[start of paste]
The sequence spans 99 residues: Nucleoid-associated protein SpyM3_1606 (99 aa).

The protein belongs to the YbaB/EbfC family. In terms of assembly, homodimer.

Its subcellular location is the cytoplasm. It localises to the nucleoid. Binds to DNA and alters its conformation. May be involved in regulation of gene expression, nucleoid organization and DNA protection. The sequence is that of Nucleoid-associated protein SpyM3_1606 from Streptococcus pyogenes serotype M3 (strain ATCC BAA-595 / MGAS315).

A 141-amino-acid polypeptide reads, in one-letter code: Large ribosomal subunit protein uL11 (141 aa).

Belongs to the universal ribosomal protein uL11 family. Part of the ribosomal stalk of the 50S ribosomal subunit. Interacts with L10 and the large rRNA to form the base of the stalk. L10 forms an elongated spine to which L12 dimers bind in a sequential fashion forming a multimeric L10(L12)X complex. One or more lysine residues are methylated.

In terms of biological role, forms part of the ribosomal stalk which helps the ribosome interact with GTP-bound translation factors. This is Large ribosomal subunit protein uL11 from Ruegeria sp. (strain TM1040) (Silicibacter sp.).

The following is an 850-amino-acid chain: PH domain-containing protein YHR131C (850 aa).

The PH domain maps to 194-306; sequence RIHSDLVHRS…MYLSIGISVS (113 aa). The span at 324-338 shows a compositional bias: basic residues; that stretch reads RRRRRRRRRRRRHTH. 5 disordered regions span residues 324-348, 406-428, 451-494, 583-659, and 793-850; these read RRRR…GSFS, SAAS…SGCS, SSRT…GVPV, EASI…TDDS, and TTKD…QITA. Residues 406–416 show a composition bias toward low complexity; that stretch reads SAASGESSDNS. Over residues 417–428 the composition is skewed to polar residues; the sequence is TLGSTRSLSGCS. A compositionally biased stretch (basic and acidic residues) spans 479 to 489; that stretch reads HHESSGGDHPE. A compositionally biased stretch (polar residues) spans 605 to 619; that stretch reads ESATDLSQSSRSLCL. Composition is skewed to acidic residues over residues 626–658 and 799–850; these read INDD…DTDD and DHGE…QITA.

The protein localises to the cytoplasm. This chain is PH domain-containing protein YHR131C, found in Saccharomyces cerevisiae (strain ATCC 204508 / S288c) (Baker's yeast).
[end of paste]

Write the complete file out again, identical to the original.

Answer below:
The sequence spans 99 residues: Nucleoid-associated protein SpyM3_1606 (99 aa).

The protein belongs to the YbaB/EbfC family. In terms of assembly, homodimer.

Its subcellular location is the cytoplasm. It localises to the nucleoid. Binds to DNA and alters its conformation. May be involved in regulation of gene expression, nucleoid organization and DNA protection. The sequence is that of Nucleoid-associated protein SpyM3_1606 from Streptococcus pyogenes serotype M3 (strain ATCC BAA-595 / MGAS315).

A 141-amino-acid polypeptide reads, in one-letter code: Large ribosomal subunit protein uL11 (141 aa).

Belongs to the universal ribosomal protein uL11 family. Part of the ribosomal stalk of the 50S ribosomal subunit. Interacts with L10 and the large rRNA to form the base of the stalk. L10 forms an elongated spine to which L12 dimers bind in a sequential fashion forming a multimeric L10(L12)X complex. One or more lysine residues are methylated.

In terms of biological role, forms part of the ribosomal stalk which helps the ribosome interact with GTP-bound translation factors. This is Large ribosomal subunit protein uL11 from Ruegeria sp. (strain TM1040) (Silicibacter sp.).

The following is an 850-amino-acid chain: PH domain-containing protein YHR131C (850 aa).

The PH domain maps to 194-306; sequence RIHSDLVHRS…MYLSIGISVS (113 aa). The span at 324-338 shows a compositional bias: basic residues; that stretch reads RRRRRRRRRRRRHTH. 5 disordered regions span residues 324-348, 406-428, 451-494, 583-659, and 793-850; these read RRRR…GSFS, SAAS…SGCS, SSRT…GVPV, EASI…TDDS, and TTKD…QITA. Residues 406–416 show a composition bias toward low complexity; that stretch reads SAASGESSDNS. Over residues 417–428 the composition is skewed to polar residues; the sequence is TLGSTRSLSGCS. A compositionally biased stretch (basic and acidic residues) spans 479 to 489; that stretch reads HHESSGGDHPE. A compositionally biased stretch (polar residues) spans 605 to 619; that stretch reads ESATDLSQSSRSLCL. Composition is skewed to acidic residues over residues 626–658 and 799–850; these read INDD…DTDD and DHGE…QITA.

The protein localises to the cytoplasm. This chain is PH domain-containing protein YHR131C, found in Saccharomyces cerevisiae (strain ATCC 204508 / S288c) (Baker's yeast).